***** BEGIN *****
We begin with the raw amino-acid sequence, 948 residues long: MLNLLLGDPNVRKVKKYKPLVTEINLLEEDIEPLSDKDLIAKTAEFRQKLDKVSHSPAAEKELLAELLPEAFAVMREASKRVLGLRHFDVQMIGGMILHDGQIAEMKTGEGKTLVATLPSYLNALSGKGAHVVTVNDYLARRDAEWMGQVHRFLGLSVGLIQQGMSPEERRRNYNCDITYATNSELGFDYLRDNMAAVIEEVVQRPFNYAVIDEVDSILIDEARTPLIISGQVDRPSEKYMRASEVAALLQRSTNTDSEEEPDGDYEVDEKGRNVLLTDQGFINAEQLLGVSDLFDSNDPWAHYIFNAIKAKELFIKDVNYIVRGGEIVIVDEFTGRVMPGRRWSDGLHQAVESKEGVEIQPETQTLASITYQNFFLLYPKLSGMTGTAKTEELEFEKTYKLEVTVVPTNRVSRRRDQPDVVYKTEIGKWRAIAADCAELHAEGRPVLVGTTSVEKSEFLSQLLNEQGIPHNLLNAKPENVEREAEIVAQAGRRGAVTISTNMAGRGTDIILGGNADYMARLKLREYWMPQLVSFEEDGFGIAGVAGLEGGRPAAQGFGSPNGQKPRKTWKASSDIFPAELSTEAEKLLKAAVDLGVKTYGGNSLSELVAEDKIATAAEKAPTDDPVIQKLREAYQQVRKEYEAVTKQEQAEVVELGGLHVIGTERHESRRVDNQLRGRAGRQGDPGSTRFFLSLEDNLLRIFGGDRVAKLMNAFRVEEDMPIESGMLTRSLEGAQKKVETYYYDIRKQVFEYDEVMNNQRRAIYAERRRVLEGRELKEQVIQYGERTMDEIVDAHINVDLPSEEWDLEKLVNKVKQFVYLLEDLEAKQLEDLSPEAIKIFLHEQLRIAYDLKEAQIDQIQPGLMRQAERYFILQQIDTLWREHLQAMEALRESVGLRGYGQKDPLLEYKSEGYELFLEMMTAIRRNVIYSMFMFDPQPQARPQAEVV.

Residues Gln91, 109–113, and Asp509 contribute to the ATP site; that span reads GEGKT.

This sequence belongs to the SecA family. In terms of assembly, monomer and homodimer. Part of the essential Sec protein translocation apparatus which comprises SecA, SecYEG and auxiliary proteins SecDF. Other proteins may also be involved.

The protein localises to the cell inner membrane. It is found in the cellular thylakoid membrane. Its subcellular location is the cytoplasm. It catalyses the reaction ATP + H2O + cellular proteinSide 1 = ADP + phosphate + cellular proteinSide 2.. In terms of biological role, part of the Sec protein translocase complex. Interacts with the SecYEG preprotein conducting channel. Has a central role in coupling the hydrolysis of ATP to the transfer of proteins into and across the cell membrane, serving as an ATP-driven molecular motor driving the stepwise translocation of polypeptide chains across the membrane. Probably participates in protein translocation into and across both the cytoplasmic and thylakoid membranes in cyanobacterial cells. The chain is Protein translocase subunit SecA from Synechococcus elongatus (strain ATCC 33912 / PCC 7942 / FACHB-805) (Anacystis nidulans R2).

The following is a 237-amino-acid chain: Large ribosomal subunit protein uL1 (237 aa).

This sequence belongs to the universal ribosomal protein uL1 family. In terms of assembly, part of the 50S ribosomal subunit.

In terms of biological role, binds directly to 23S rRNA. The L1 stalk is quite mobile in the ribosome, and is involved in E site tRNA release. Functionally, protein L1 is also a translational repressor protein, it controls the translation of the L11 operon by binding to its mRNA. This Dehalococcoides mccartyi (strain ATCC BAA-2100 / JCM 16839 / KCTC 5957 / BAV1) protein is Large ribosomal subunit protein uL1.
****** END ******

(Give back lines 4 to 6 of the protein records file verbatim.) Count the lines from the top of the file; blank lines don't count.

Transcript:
The protein localises to the cell inner membrane. It is found in the cellular thylakoid membrane. Its subcellular location is the cytoplasm. It catalyses the reaction ATP + H2O + cellular proteinSide 1 = ADP + phosphate + cellular proteinSide 2.. In terms of biological role, part of the Sec protein translocase complex. Interacts with the SecYEG preprotein conducting channel. Has a central role in coupling the hydrolysis of ATP to the transfer of proteins into and across the cell membrane, serving as an ATP-driven molecular motor driving the stepwise translocation of polypeptide chains across the membrane. Probably participates in protein translocation into and across both the cytoplasmic and thylakoid membranes in cyanobacterial cells. The chain is Protein translocase subunit SecA from Synechococcus elongatus (strain ATCC 33912 / PCC 7942 / FACHB-805) (Anacystis nidulans R2).

The following is a 237-amino-acid chain: Large ribosomal subunit protein uL1 (237 aa).

This sequence belongs to the universal ribosomal protein uL1 family. In terms of assembly, part of the 50S ribosomal subunit.